After spending most of the 1880s outside the rarified air of pennant contenders, Boston got back in contention in 1889, then slid back in 1890 when the Player’s League raided them. One significant change occured in 1890, they brought in Frank Selee to manage the team. Selee was a minor league manager who had been incredibly successful and was brought on board to revamp the team. It worked.

The Beaneaters (as I’ve said before, what a terrible team nickname) were the antithesis of the Orioles. They played solid, fundamental, unspectacular baseball. They didn’t brawl, they didn’t fight. They hit well, they played good defense, and they pitched really, really well. Like Baltimore, they are credited with inventing the hit and run. I don’t know which, if either, actually did it. In 1891, ’92, and ’93 they won pennants and took the 1892 split season postseason series against Cleveland by winning five straight games after a first game tie. They slipped to third in 1894, fifth in ’95, and fourth again in ’96, then roared back to the top in both 1897 and 1898. They finished second in 1899 and finished the century in fourth.

Lots of players rotated through the Beaneaters during the final decade of the 19th Century, but the core of the team consisted of 10 or so players: first baseman Tommy Tucker, second baseman (and converted outfielder) Bobby Lowe, shortstop Herman Long, third baseman Billy Nash (who was replaced late in the run by Jimmy Collins), center fielder Hugh Duffy, the two left fielders Tommy McCarthy and Billy Hamilton, and pitchers Kid Nichols, Harry Staley, and Jake Stivetts. Of that crew Duffy, McCarthy, Hamilton, Collins, and Nichols (along with Selee) later made the Hall of Fame.

If John McGraw stood as the ultimate Oriole, the centerpiece of the Boston team was Kid Nichols. Along with Cy Young he is one of the greatest pitchers of the 19th Century. During the 1891-98 run he averaged 31 wins and 14 losses for a winning percentage of .688. He made the transition to 60’6″ and a mound easily, his record going from 35-16 to 34-14 at the change. In 1896, ’97, and ’98 he led the league in wins (you aren’t going to lead often if you have Cy Young in the league). For the century he was 310-167, a .650 winning percentage.

Like Baltimore, the Beaneaters didn’t do well in Temple Cup play, losing the only series (1897) they entered. As stated in earlier posts involving the Temple Cup, first place teams tended to take the games as exhibitons and figured that winning the regular season was enough. Boston was no exception.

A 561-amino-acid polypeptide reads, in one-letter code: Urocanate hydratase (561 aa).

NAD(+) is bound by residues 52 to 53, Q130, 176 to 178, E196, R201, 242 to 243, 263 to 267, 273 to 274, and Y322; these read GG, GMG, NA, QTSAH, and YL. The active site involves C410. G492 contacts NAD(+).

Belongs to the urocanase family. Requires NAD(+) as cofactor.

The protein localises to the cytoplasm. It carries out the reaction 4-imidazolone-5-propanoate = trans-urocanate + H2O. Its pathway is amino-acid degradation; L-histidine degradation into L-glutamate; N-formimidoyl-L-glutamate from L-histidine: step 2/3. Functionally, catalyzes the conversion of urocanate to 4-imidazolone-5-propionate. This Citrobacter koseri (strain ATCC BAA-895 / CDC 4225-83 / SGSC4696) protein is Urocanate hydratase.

These were the glory days of the National League team in Boston. The American League put a team in the city in 1901 and the Beaneaters waned about the same time. The new team, now the Red Sox, won and thus became the darlings of New England. The National League team faded in both the standings and in fans. By the 1950s it was in enough trouble it moved to Milwaukee. Although the new team in Milwaukee, and later in Atlanta, returned to glory, it was a sad end to a great franchise in Boston.

I hate to go out on a sad note. Late in their history, the Boston NL team, now called the Braves, called up a lefty pitcher named Warren Spahn. Put him together with Nichols and you get what is surely the best left-right combination produced by a single franchise in baseball history.

The Split Season

March 14, 2010

Back in 1981 Major League Baseball decided to have a split season. There was a strike during the year and so a first and second half winner was declared in each division, playoffs occurred, and eventually the Dodgers beat the Yankees in the World Series. To hear pundits and some fans tell it, that was the worst thing that head ever happened to baseball, if not to the entire world. For a season or two, even the worst designated hitter haters had a new villain. Turns out, of course, that it was really nothing new. It had all been tried before.

Between 1882 and 1891 there were two Major Leagues, the National League and the American Association. They existed in an uneasy truce that led eventually to a handful of postseason games that were something like a 19th Century version of the World Series. That ended in 1890 and after the 1891 season, the American Association folded leaving only the National League. The postseason series’ had been pretty haphazard in number of games and in scheduling, but they had been reasonably popular. With the demise of the Association, there were now no more postseason games, which among other things, meant less revenue for the owners. What to do?